Following the award of the new Tshipi é Ntle contract and investment in new equipment post period-end, he said the Moolmans business was now better positioned for growth.
“Key areas of focus here are to improve operational performance and cash generation. The continued investment in new equipment will support the strategy of selecting and entering into long-term and commercially viable contracts and extensive financial and engineering skills remain invested in support of fleet renewal and the continued optimisation of the existing fleet to improve availabilities and save on component spend,” he explained.
Flanagan said that, on the back of the new Tshipi é Ntle contract, Moolmans had invested about R900-million in 16 new 150 t Caterpillar 785 haul trucks.
He said the first five of those had already been delivered to the Northern Cape and were being commissioned ready for site. The remaining 11 trucks will be delivered by Caterpillar through Barloworld Equipment over the next six months.
Moolmans also bought two large excavators from original-equipment manufacturer (OEM) Liebherr, which Flanagan expects will be delivered during the next nine months. An existing Liebherr excavator is also being rebuilt from scratch together with the OEM.
“We also have a very intense programme renewing the existing fleet and identifying the redundant assets which need to be sold, those which need to be rebuilt and which elements of those we need to replace,” Flanagan explained.
The company has also invested in new dozers.
In terms of operational performance, McConnell Dowell achieved a 16% growth in revenue to A$979-million. Operating earnings increased by 15% to A$15-million, led by a strong performance in the Australian business unit and above-planned performance in New Zealand and Pacific Islands, offset by underperformance in Southeast Asia as a result of the Batangas LNG terminal project.
Flanagan said this project had been awarded at the start of the pandemic and, at that stage, the project design had to be done remotely.
“Performance was adversely affected by the inability to get resources to site. In-person senior management oversight required for jobs of this magnitude was not possible for an extended period of time due to travel restrictions.
“Delays in supply chain, exacerbated by the outbreak of war in Ukraine, had a further adverse effect on the performance of the contract, which is now in the final stages, with expected completion in the current financial year. We continue to negotiate with the client for relief,” he explained.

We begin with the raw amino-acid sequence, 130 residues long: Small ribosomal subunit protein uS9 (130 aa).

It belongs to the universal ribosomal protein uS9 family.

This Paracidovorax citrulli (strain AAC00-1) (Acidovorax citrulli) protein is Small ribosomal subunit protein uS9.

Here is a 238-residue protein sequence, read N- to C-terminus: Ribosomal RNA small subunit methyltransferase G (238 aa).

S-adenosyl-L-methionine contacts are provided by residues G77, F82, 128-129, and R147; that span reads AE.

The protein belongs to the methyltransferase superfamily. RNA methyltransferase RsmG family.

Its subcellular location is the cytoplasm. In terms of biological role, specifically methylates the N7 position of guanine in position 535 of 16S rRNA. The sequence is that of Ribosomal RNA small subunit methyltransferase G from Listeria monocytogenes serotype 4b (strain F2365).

He further noted that the global business environment had remained challenging throughout the interim period, with the ongoing war in Ukraine, adverse weather events and the lagging effects of Covid-19, which was characterised by a rapid rise in inflation, increases in interest rates, labour, energy, raw material and shipping costs, as well as supply chain disruptions leading to logistics constraints and increasing costs.
Business-specific challenges were experienced in the form of the lagging effects of Covid-19 disruptions, particularly in Southeast Asia, where a continuing shortage of semiconductors caused problems, along with local loadshedding and a shortage of skilled artisans. Moreover, a skills shortage in Australia and New Zealand remained a challenge owing to low levels of unemployment.
“While we had no immediate control over these factors, we proactively responded in our approach to winning new work and delivering on our customer contracts, introducing measures to soften their impact and mitigate risk.”
Flanagan commented that the Southeast Asia region remained challenging for McConnell Dowell.
“A post-Covid-19 turnaround plan is being implemented and tendering activities have resumed. A new managing director has been appointed and a strengthened leadership team is in place. Management remains committed to the business unit and the region and is focused on promising longer-term opportunities,” he said.
Looking ahead, Flanagan said Aveng would continue to implement its long-term growth strategies in both McConnell Dowell and Moolmans, along with improving operational performance through the continual investment in people, systems and equipment, fleet optimisation and disciplined project execution.
“A key focus will be on improving margin performance, particularly in McConnell Dowell, which has a strong revenue base for profitable growth and will continue to focus on improved operational performance and cash generation to achieve a consistent operating margin in excess of 3%,” he said.